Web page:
Continuing our commitment to supporting and operating nationally accredited science literacy and ocean health programs, we have completed a successful season on Canada’s East Coast and in the Canadian Arctic and Greenland, partnering with a variety of scientists, researchers, and educators.
For over a decade we have established long-term, meaningful partnerships with universities and nationally accredited scientific organizations. The installation of our state-of-the-art ‘One Lab’ onboard RCGS Resolute, an inclusive space for scientists to conduct their work, has proved to be a vital space that has allowed scientists to collect high-quality data in remote environments, analyzing samples at sea and producing data in real-time.
Dr. John Nightingale, our Senior Ocean Science Advisor and past President and CEO of Ocean Wise, joined the Canada’s East Coast ‘Fins and Fiddles’ voyage, bringing resources such as microplastic sieves to the ship and conducting microplastics research whilst onboard. Dr. Nightingale assisted Parks Canada in their ongoing study to learn more about what is living in the ponds on Sable Island, with samples taken to the One Lab where guests were invited to participate by picking bugs out of the water and taking a closer look under the lab’s microscope. Guests had the opportunity to look for microplastics in seawater by straining the lab’s raw water intake tap. Sand from Sable Island was also collected for viewing under the microscope in search of microplastic fibers.
On our Baffin Island and Greenland Explorer voyage, Eric Solomon, Director of Arctic Programs at Ocean Wise, returned to continue his multi-year study of microplastics. Passengers on board were able to assist him with the analysis of water samples, searching for the presence and severity of microplastics in the ocean. Eric also led several broadcasts live from RCGS Resolute to a crowd in the gallery of the Vancouver Aquarium, educating on micro-plastics and marine debris, and sharing our vision for growing the One Lab program.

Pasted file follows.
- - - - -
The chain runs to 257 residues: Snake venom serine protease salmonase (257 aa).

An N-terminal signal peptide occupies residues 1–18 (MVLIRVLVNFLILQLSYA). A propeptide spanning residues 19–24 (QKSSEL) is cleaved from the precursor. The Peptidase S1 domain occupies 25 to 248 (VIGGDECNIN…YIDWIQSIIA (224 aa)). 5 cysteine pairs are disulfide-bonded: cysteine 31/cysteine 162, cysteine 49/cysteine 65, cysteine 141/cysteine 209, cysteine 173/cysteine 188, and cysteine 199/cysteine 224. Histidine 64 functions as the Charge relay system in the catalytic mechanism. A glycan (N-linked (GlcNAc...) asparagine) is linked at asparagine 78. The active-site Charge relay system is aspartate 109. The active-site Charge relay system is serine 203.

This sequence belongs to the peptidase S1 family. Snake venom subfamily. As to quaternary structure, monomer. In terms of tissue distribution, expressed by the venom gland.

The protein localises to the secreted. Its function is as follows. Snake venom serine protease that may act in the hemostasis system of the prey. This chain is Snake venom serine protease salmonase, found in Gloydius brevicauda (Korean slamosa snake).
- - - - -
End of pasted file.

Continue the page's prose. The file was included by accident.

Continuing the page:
This summer also saw the return of Dr. Matthew Ayre from the Arctic Institute of North America, University of Calgary. After his discovery of evidence of a long-lost whaling vessel in 2018 whist on board with us, he returned to the Arctic to continue his study of wrecked whaling vessel, the Nova Zembla.
Sarah Wong and Carina Gjerdrum, wildlife biologists with the Canadian Wildlife Service, were on board two Arctic voyages conducting surveys on Arctic birds. The voyage allowed them to survey an area that hadn’t been surveyed since the 1970s, surveying over 900km and recording nearly 6,500 birds.
Looking ahead, we are thrilled to welcome back the team from the California Ocean Alliance for the upcoming Antarctic season. Guests traveling on several of our Antarctic voyages are in for a treat as they have the opportunity to witness first-hand whale research with top marine biologist Dr. Ari Friedlaender and his team as they continue their long-term research on whale behavior in the Antarctic region.
Arctic 2020 programming sees the return of a specialized Arctic scuba dive team from Ocean Wise. In 2018, while onboard with us, the divers were able to explore previously uncharted sites between Resolute Bay and Grise Fjord in the High Arctic. The only one of its kind in Canada, the team studies underwater ecosystems that have never been documented before, collecting specimens and monitoring ocean temperatures in contribution to the Arctic Marine Ecology Benchmarking Program.
An important part of the One Ocean Expeditions experience and our commitment to ocean health is combining passenger tourism with meaningful scientific research. This allows us to create incredible opportunities to engage. The more possibilities provided for guests to get involved with science through conversations and presentations, the more ambassadors are created for these sensitive regions.
For more details on any of our voyages, please speak to your preferred agent or contact our sales team here.